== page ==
Introduction and hypothesis: The aims of this study were to evaluate by transperineal ultrasound if there were ultrasound-detectable changes over time in the dynamic behavior of the sling in patients who underwent transobturator tape (TOT), and to evaluate if dynamic translabial ultrasonography recognized factors that may be associated with failed surgery. Methods: This was a single-center prospective study. We included women who underwent “out-in” TOT for stress urinary incontinence (SUI). A dynamic translabial ultrasound was performed 6 months post-surgery and again at the last visit. The objective cure for SUI was defined as the absence of urine leakage during the stress test. We evaluated the bladder neck mobility at rest and during Valsalva; the position of the mesh along the urethra; the concordance of urethral movement with the sling during Valsalva; the symmetry of the lateral arms of the sling during straining; and the presence or absence of bladder neck funneling. Results: From December 2012 to February 2016, 80 consecutive patients were included. Six months after surgery, incontinent women compared with continent women had the sling in a proximal or distal position, that moved discordantly with the urethra (p < 0.0001), with asymmetry arm and bladder neck funneling (p < 0.0001). Continent patients had a significant improvement of urethrocele grade both at rest (p = 0.036) and during Valsalva (p = 0.045). Conclusions: Technical and positioning errors can lead to the failure of anti-incontinence surgical treatment. Translabial ultrasound allows the correct positioning of the sling to be evaluated and any errors that need to be analyzed in order to then solve the failure.

Translabial ultrasound: a non-invasive technique for assessing “technical errors” after TOT failure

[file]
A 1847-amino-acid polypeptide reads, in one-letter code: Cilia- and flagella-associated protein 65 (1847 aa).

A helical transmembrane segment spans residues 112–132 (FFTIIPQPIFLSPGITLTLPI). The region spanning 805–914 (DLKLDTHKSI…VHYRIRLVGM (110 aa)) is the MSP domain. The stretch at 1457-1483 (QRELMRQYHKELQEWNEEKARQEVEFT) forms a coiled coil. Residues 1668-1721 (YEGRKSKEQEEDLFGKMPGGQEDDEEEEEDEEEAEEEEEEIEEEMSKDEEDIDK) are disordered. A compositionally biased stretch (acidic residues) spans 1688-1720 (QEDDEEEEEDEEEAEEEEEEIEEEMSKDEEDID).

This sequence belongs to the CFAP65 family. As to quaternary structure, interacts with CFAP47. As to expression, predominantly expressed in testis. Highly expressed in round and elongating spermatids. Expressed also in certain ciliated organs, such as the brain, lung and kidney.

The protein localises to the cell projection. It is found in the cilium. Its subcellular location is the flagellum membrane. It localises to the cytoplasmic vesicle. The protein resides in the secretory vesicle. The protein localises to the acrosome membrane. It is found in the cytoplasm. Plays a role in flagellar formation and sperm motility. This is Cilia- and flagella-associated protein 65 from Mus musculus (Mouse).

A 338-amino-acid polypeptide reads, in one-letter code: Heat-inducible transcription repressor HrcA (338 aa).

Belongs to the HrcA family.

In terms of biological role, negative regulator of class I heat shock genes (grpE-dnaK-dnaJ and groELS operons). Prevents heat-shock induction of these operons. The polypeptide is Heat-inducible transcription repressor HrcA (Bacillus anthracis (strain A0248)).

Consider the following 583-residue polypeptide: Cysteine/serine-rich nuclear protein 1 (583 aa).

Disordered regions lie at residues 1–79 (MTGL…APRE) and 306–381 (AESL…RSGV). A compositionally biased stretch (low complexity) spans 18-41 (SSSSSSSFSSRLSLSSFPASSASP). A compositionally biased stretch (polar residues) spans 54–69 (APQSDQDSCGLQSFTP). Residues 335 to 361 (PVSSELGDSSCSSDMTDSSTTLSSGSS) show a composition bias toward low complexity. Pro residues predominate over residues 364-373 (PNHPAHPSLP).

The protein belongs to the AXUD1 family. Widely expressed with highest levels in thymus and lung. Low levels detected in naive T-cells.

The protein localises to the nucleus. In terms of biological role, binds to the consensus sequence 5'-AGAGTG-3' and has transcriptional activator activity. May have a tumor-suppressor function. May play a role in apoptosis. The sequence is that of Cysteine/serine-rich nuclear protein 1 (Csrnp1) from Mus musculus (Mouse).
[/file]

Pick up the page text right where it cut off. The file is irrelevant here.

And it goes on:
Illiano E.;Trama F.;Brancorsini S.;Costantini E.
2022

Abstract

Introduction and hypothesis: The aims of this study were to evaluate by transperineal ultrasound if there were ultrasound-detectable changes over time in the dynamic behavior of the sling in patients who underwent transobturator tape (TOT), and to evaluate if dynamic translabial ultrasonography recognized factors that may be associated with failed surgery. Methods: This was a single-center prospective study. We included women who underwent “out-in” TOT for stress urinary incontinence (SUI). A dynamic translabial ultrasound was performed 6 months post-surgery and again at the last visit. The objective cure for SUI was defined as the absence of urine leakage during the stress test. We evaluated the bladder neck mobility at rest and during Valsalva; the position of the mesh along the urethra; the concordance of urethral movement with the sling during Valsalva; the symmetry of the lateral arms of the sling during straining; and the presence or absence of bladder neck funneling. Results: From December 2012 to February 2016, 80 consecutive patients were included. Six months after surgery, incontinent women compared with continent women had the sling in a proximal or distal position, that moved discordantly with the urethra (p < 0.0001), with asymmetry arm and bladder neck funneling (p < 0.0001). Continent patients had a significant improvement of urethrocele grade both at rest (p = 0.036) and during Valsalva (p = 0.045). Conclusions: Technical and positioning errors can lead to the failure of anti-incontinence surgical treatment. Translabial ultrasound allows the correct positioning of the sling to be evaluated and any errors that need to be analyzed in order to then solve the failure.
2022
File in questo prodotto:
Non ci sono file associati a questo prodotto.

I documenti in IRIS sono protetti da copyright e tutti i diritti sono riservati, salvo diversa indicazione.

Utilizza questo identificativo per citare o creare un link a questo documento: https://hdl.handle.net/11391/1526939
Citazioni
  • ???jsp.display-item.citation.pmc??? 4
  • Scopus 7
  • ???jsp.display-item.citation.isi??? 9
social impact